For the year, we expect depreciation expense to be essentially flat to last year. Earnings before interest and taxes increased 47 basis points to 7.96% of sales. Interest expense at $124 billion for the quarter, deleveraged 7 basis points to last year as total debt increased approximately $1.1 billion versus last year. Pretax earnings for the quarter were 7.03% of sales. The effective tax rate for the quarter was 33.8% versus 37.8% for Q1 last year. The lower tax rate which aided earnings per share by $0.04 for the quarter relates primarily to a settlement of prior year tax matters.

Earnings per share of $0.61 for the quarter, represents a 24.5% increase over last year’s $0.49. The $0.61 per share includes both the $0.04 favorable tax rate impact and the negative $0.01 impairment impact.

Now to a few items on the balance sheet starting with assets. Cash and cash equivalents at the end of the quarter were $658 million. Our first quarter inventory balance of $10.5 billion, increased $241 million or 2.3% over Q1 last year, the majority of the increase was driven by the addition of the Orchard supply stores.

Inventory turnover was 3.61, an increase of 4 basis points over Q1, 2013. Asset turnover increased 14 basis points to 1.59 times.

Moving onto liability section of the balance sheet, accounts payable of $7.1 billion, represents a slight increase over Q1 last year. The increase in accounts payable is lower than the 2.3% increase in inventory due to the timing of purchases in the quarter versus last year.

At the end of the quarter, lease adjusted debt to EBITDAR was 2.14 times. Return on invested capital increased 249 basis points for the quarter to 12.02%.

Now looking at the statement of cash flows. Cash flow from operations was $2 billion. Capital expenditures were 194 million, resulting in free cash flow of $1.8 billion. In the quarter, we repurchased 17.9 million shares or 850 million in the open market, we have approximately 5.4 billion remaining under share repurchase authorization.

The remaining 60 million of the $910 million shown on the statement of cash flows as repurchase of common stock relates to shares repurchased from employees that satisfy statutory tax withholding liabilities as well as the timing of share repurchase settlement across quarters.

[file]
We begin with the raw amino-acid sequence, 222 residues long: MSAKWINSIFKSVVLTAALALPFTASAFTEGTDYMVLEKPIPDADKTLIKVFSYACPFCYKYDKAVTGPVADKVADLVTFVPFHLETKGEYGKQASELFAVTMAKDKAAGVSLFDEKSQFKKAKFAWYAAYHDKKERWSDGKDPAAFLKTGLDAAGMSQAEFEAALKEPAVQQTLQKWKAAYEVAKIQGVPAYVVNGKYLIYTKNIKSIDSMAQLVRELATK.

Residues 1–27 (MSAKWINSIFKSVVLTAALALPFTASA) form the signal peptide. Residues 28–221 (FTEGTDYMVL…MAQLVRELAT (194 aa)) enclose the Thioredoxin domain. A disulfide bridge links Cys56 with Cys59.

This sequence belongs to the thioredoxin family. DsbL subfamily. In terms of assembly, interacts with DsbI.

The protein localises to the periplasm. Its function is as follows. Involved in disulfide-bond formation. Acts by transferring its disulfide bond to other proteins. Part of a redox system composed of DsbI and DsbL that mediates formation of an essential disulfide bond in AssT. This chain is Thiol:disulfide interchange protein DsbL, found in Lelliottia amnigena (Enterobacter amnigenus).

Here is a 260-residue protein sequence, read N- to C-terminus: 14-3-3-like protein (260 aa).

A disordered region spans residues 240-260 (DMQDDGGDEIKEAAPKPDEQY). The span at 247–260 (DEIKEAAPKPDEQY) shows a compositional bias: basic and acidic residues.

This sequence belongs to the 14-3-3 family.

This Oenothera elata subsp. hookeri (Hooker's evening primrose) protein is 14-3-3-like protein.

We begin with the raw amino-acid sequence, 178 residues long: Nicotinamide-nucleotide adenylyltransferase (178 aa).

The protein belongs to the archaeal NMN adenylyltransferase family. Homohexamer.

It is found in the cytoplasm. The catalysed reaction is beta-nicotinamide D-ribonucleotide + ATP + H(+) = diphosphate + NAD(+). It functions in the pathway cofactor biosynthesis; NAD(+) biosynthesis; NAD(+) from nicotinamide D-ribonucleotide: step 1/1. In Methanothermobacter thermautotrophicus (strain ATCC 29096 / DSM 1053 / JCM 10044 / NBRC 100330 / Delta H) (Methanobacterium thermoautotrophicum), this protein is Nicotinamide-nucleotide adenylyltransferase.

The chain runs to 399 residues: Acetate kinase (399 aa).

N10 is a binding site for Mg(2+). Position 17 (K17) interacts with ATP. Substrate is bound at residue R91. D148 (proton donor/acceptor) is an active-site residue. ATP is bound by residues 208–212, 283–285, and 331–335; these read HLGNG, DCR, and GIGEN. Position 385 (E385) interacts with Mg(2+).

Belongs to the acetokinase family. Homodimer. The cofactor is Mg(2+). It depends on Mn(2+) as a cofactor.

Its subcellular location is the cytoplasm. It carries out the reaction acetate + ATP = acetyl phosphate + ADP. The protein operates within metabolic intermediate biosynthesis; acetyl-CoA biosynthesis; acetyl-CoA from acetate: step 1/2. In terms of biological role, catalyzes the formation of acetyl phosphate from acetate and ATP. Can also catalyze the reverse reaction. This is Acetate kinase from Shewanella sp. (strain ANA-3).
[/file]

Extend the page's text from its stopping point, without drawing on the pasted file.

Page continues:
Looking ahead, here’s our business outlook. We believe that we’ll recover the majority of the Q1 sales shortfall. As a result, we have not adjusted our outlook for the year. Our sales outlook for the year, we expect the total sales increase of approximately 5% driven by a comp sales increase of 4% and the opening of approximately 10 big-box stores and five Orchard Supply locations. We’re anticipating an EBIT increase of approximately 65 basis points and expect the improvement will come from both gross margin expansion and SG&A leverage.

After reflecting the favorable tax settlement from this quarter, the effective tax rate is expected to be 37.2% for the year. Given the lower tax rate and Q1 impairment expense we expect earnings per share of approximately $2.63 for the year versus our prior outlook of $2.60 which represents an increase of 22.9% over 2013. We’re forecasting cash flows from operations of approximately $4.1 billion; our capital plan for 2014 is approximately $1.2 billion. This results an estimated free cash flow of 2.9 billion for the year.

We expect to issue incremental debt during the year as we managed to the 2.25 lease adjusted debt to EBITDAR target. Our guidance assumes approximately $3.4 billion in share repurchases for 2014 spread roughly evenly across the four quarters.

Carmen, we’re now ready for questions.

Question-and-Answer Session

Operator

(Operator Instructions). Your first question will come from the line of Matthew Fassler with Goldman Sachs.

Matthew Fassler - Goldman Sachs